performed by the Amadeus Quartet
(cover image by Brooke Lark)
So we, uh… jump back a few important years to the tenth quartet, written in 1773. The middle of this decade is clearly a time when the composer advances noticeably in his craft. At the risk of sounding like a broken record, we move from the plain innate talent of a precocious kid with excellent circumstances to a young man who is clearly moving toward exceptionally inspired things.
This is the third of what are called the Viennese quartets. It is in four movements and has a duration of about 15 minutes, if all (or at least some) of the repeats are observed. The movements of the work are as follows:
- Menuetto & Trio
- Un poco Adagio
- Rondeaux Allegro
The opening andante, a slightly slower marking for an opening movement, is a set of variations on a theme that bookends the movement. These qualities about the movement, that it is a theme-and-variations and that it is of a slower, more deliberate tempo, make it feel a bit like a middle movement. It’s overall pretty subdued, but with an appealing sense of humor afforded by some dramatic-seeming pauses, more like a wink after a pun. The most lively portion perhaps is the fourth variation, where the first violin appears to get in a kind of argument with the other members of the quartet, producing a lyrical statement, to which the other three reply with shaking heads.
The first movement closes with a restatement of the theme, and then we have the short, spirited minuet and trio. It has a compelling lilt to it, giving it a bit more oomph than a typical, quiet, polite minuet. The trio, though, is a bit darker than the minuet, but this whole movement, with its charming themes, comes in at under two and a half minutes.
The third movement is yet more subdued and delicate than the opening andante, as it should be. We at least had a bit of creative fun with the variations. Here, though, we have all fragrance, lightness, what to me is the most compelling content of the work so far. It’s not earth shattering, but it’s very pretty, especially the expressive viola portion in the center of the movement.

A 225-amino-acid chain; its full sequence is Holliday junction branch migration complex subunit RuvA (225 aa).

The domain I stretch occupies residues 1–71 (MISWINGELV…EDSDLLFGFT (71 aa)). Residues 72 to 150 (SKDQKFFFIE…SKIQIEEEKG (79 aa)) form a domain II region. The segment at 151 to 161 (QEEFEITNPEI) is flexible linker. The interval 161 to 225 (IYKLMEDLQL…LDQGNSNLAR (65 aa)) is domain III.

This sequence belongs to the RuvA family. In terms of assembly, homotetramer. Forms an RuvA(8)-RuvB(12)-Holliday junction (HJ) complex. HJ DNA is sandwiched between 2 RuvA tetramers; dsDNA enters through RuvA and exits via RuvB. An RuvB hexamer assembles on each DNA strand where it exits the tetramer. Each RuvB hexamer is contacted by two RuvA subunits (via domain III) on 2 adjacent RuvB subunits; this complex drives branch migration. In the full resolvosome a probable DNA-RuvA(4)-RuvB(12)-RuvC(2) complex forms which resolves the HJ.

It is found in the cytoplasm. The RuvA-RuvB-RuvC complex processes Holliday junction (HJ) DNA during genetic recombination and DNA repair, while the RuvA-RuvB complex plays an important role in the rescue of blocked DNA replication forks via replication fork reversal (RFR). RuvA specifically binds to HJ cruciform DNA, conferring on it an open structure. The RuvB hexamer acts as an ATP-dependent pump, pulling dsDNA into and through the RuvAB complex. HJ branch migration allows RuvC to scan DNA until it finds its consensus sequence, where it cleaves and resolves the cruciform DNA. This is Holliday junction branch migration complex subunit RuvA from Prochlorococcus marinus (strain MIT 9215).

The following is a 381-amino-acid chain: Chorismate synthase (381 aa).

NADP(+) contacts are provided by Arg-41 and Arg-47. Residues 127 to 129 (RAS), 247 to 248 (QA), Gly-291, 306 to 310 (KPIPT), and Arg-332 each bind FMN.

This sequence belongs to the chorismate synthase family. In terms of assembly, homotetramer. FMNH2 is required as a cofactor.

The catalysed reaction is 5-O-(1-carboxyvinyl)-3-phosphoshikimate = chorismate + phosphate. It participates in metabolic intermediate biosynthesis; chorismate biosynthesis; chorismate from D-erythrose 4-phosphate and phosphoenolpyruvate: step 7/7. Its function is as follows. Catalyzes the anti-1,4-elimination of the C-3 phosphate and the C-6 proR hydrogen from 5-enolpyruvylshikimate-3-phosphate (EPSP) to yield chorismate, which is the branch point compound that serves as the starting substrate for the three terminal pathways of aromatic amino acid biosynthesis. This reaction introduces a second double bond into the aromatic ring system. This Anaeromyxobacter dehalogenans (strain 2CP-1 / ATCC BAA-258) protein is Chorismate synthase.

The finale, though, is what makes this work shine, closing the piece with the shortest, fastest, most brilliantly exciting music we’ve heard yet. It’s playful and carefree, exuberant, as if throwing off whatever restraint (from his father or himself) he may have had earlier in the work. It’s charming, but celebratory and humorous. As a rondo, you should be able to follow the various sections as they appear, at the very least the rondo theme itself making its appearances. What a lovely close to this otherwise only just good quartet.
I wonder if at this point Leopold is loosing the reins a bit on his young son. Their time in Vienna was in an effort to land a position with the court there, and while the 17-year-old Mozart didn’t land a composing position, he didn’t stop writing. I can see how the father may have a keen interest in what his son publishes or even just writes at the time, in an effort not only to develop the boy’s skill, but give a greater chance of obtaining some financially rewarding. Could that be part of the reason we hear Mozart maturing in this period, because his father is done giving him lessons and homework assignments and he has the freedom to do more of what he wants? I’m not a scholar or historian, so I don’t know. Maybe, but his increasing experience and maturity are certainly also a part of it.
We’re almost done with Mozart for this month, but there’s a bit more in the coming week, so do stay tuned for that and thanks so much for reading.